What do 9/11 first responders, Native Hawai'ians, and Vermont’s rural populations have in common? When they get cancer, they suffer worse outcomes than the average American. Serving these kinds of communities by eliminating cancer disparities and building equity is what drives Dr. Randall Holcombe, the new Director of the University of Vermont Cancer Center.

In the aftermath of September 11, 2001, Dr. Holcombe—the then-newly appointed Deputy Director of New York City’s Tisch Cancer Institute at Mount Sinai—understood a troubling consequence: first responders and rescue workers would be at a higher risk of cancer, and it would be critical to think long-term about their care.

Now, having arrived at the helm of the University of Vermont Cancer Center in August, Holcombe once again sees this as a moment to anticipate and respond to the needs of a unique population.

“There are great opportunities at UVM to address those cancer issues that are most important for our population,” he says. “For instance, we already know that cancer patients from rural areas have worse outcomes, and I want to address that. I’m very concerned about the potential long-term effects of COVID-19 and, similar to the 9/11 responders, we need to track this and understand the underlying causes.”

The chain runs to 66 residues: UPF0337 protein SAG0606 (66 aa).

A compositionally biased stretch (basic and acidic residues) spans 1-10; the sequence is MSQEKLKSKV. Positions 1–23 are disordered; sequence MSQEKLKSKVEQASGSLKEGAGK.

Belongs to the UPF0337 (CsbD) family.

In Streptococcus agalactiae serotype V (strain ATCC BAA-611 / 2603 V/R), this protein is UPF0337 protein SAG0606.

Read the whole story

How the University of Vermont is Investing in Local Journalism

In 2019, The University of Vermont launched a program called the Community News Service: connecting student reporters to local publications across the state with support from mentors that the university provides. So far, the program has produced a thousand stories for local outlets and participated in launching two hyper-local publications in news deserts.

Program coordinator Richard Watts spoke to CJR about the program’s growth, building a civic infrastructure, and connecting needs to resources.

Richard Watts: We started this programming a few years ago. We decided to do it—from the beginning—in partnership and collaboration with media partners. There are so many great journalism programs already; it wasn’t about reinventing another one. It was about starting from the beginning, as an applied experiential learning place for students and to add value to our struggling community newspapers [in Vermont.]

Read the whole story

Share your engagement stories

The Office of Engagement will happily help to amplify the impact and reach of your work. Send your engagement-related stories to us and we will post it to social media or feature it in a future newsletter.